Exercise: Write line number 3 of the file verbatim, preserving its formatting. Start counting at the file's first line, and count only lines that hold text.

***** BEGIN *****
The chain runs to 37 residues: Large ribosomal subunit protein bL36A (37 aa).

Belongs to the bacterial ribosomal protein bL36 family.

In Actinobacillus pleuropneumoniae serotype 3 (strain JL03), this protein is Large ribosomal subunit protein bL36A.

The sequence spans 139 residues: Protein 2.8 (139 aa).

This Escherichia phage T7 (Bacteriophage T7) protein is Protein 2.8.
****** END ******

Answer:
In Actinobacillus pleuropneumoniae serotype 3 (strain JL03), this protein is Large ribosomal subunit protein bL36A.